08 February 2019 - Lumpy skin disease (LSD) is a newly emerged transboundary animal disease that has spread within just a few years throughout the Middle East, Turkey, the Balkans, the Caucasus and Eastern Europe. Introduction of LSD virus into naïve population causes considerable economic losses due to death of cattle, decrease of their productivity, the cost of vaccination campaigns, and its effects on trade.
The risk of an imminent incursion into neighbouring still unaffected countries is very high, particularly for those sharing borders and (both formal and informal) trade routes. This is why it becomes paramount to predict the future spread and assess the risk
FAO, together with researchers from the Autonomous University of Barcelona (UAB) have developed a spatial model that allows to predict the LSD risk in neighbouring unaffected areas in Europe, the Caucasus, and Central Asia, identifying several areas with high risk of spread.
To come up with the model, data from LSD outbreaks until September 2018 were collected from affected countries in the Balkans, Caucasus, and Middle East. During this period, a total of 7,593 locations from 22 countries were affected, 46,000 cattle were clinically affected by LSD, 3,700 animals died and 17,500 were slaughtered due to culling policies to stop the spread of the disease. Most outbreaks occurred in 2016, between the months of May and November.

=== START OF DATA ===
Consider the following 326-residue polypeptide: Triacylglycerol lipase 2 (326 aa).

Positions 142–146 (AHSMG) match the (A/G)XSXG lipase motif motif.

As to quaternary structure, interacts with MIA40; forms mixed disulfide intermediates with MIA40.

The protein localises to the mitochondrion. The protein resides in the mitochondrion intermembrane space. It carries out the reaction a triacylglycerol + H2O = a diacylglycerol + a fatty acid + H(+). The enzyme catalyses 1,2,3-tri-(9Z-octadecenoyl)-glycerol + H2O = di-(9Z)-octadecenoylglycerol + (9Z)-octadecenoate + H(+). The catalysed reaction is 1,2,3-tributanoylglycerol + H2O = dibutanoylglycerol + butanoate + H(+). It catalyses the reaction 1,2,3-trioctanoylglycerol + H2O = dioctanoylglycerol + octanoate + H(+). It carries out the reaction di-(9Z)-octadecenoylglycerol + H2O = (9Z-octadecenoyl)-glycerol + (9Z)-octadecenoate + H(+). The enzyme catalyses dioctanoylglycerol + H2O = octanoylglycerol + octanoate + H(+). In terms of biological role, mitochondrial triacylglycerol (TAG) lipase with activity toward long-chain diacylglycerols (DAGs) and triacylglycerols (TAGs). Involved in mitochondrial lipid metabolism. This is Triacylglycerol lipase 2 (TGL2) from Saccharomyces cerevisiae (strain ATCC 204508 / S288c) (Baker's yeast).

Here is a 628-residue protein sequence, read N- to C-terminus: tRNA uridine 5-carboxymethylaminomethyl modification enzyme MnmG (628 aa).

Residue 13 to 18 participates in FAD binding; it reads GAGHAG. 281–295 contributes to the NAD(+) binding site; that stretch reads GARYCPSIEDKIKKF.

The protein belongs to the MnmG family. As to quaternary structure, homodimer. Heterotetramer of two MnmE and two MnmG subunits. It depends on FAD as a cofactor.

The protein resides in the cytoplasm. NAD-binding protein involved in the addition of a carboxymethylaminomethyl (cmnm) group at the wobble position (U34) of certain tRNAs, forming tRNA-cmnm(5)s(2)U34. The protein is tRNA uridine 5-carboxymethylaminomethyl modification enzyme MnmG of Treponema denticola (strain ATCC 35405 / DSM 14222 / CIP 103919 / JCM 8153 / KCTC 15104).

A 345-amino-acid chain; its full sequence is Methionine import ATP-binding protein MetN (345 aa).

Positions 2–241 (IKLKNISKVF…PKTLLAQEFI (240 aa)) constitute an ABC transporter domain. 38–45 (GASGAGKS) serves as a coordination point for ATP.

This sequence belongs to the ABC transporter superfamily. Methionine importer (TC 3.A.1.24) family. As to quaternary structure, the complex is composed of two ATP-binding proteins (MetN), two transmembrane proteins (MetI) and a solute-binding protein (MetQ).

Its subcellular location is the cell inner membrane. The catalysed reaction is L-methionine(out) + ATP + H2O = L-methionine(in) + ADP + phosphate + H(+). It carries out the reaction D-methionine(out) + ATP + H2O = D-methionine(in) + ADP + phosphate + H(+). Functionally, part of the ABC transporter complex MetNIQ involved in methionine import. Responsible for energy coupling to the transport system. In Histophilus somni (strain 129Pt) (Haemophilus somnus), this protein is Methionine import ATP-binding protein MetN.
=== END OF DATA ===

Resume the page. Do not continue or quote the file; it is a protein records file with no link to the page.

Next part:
The affected region was then divided into a grid of 10 × 10 km cells and a spatial regression model was developed to analyse the association between the reported LSD outbreaks and climatic variables, land cover, and cattle density. The results showed an increased risk of LSD in areas mostly covered with croplands, grassland, or shrubland. Also in areas with higher cattle density, as well as areas with higher annual mean temperature and higher temperature diurnal range.
Results from this study provide useful information for the design of surveillance and awareness systems, and preventive measures, e.g., vaccination programmes. The geographical areas with a highest risk according to the model are the south of Central Asia and the Caucasus, on top of those countries already affected (see map).
The work was published in a peer-reviewed article, which contains further information: Allepuz A, Casal J, Beltrán-Alcrudo D. 2018. Spatial analysis of lumpy skin disease (LSD) in Eurasia - Predicting areas at risk for further spread within the region. TBED 2018 Dec 6. doi: 10.1111/tbed.13090.